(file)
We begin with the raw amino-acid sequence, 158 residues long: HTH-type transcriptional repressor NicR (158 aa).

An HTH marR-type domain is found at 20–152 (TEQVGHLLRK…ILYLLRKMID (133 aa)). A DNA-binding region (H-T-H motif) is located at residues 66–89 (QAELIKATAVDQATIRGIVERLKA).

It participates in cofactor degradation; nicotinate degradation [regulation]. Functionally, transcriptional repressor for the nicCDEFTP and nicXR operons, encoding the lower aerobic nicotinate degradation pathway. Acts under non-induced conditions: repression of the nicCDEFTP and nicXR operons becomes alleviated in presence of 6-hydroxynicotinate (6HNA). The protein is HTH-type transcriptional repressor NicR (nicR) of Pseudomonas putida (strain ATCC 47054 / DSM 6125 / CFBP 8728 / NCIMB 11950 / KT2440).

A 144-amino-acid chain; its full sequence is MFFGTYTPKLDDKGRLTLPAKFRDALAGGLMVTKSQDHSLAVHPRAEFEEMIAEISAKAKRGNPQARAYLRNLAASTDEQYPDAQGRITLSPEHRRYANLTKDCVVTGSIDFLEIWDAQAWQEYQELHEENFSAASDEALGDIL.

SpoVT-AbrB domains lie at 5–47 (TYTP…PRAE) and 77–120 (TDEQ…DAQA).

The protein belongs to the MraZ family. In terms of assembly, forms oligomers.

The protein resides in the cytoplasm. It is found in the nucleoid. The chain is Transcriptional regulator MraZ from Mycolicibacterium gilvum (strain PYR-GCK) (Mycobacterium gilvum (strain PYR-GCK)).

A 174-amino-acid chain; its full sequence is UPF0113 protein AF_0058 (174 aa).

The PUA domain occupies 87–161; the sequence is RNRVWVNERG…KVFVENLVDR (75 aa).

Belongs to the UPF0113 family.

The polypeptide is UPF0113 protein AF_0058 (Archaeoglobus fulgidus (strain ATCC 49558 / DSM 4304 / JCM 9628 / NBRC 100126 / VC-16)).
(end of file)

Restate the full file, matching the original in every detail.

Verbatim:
We begin with the raw amino-acid sequence, 158 residues long: HTH-type transcriptional repressor NicR (158 aa).

An HTH marR-type domain is found at 20–152 (TEQVGHLLRK…ILYLLRKMID (133 aa)). A DNA-binding region (H-T-H motif) is located at residues 66–89 (QAELIKATAVDQATIRGIVERLKA).

It participates in cofactor degradation; nicotinate degradation [regulation]. Functionally, transcriptional repressor for the nicCDEFTP and nicXR operons, encoding the lower aerobic nicotinate degradation pathway. Acts under non-induced conditions: repression of the nicCDEFTP and nicXR operons becomes alleviated in presence of 6-hydroxynicotinate (6HNA). The protein is HTH-type transcriptional repressor NicR (nicR) of Pseudomonas putida (strain ATCC 47054 / DSM 6125 / CFBP 8728 / NCIMB 11950 / KT2440).

A 144-amino-acid chain; its full sequence is MFFGTYTPKLDDKGRLTLPAKFRDALAGGLMVTKSQDHSLAVHPRAEFEEMIAEISAKAKRGNPQARAYLRNLAASTDEQYPDAQGRITLSPEHRRYANLTKDCVVTGSIDFLEIWDAQAWQEYQELHEENFSAASDEALGDIL.

SpoVT-AbrB domains lie at 5–47 (TYTP…PRAE) and 77–120 (TDEQ…DAQA).

The protein belongs to the MraZ family. In terms of assembly, forms oligomers.

The protein resides in the cytoplasm. It is found in the nucleoid. The chain is Transcriptional regulator MraZ from Mycolicibacterium gilvum (strain PYR-GCK) (Mycobacterium gilvum (strain PYR-GCK)).

A 174-amino-acid chain; its full sequence is UPF0113 protein AF_0058 (174 aa).

The PUA domain occupies 87–161; the sequence is RNRVWVNERG…KVFVENLVDR (75 aa).

Belongs to the UPF0113 family.

The polypeptide is UPF0113 protein AF_0058 (Archaeoglobus fulgidus (strain ATCC 49558 / DSM 4304 / JCM 9628 / NBRC 100126 / VC-16)).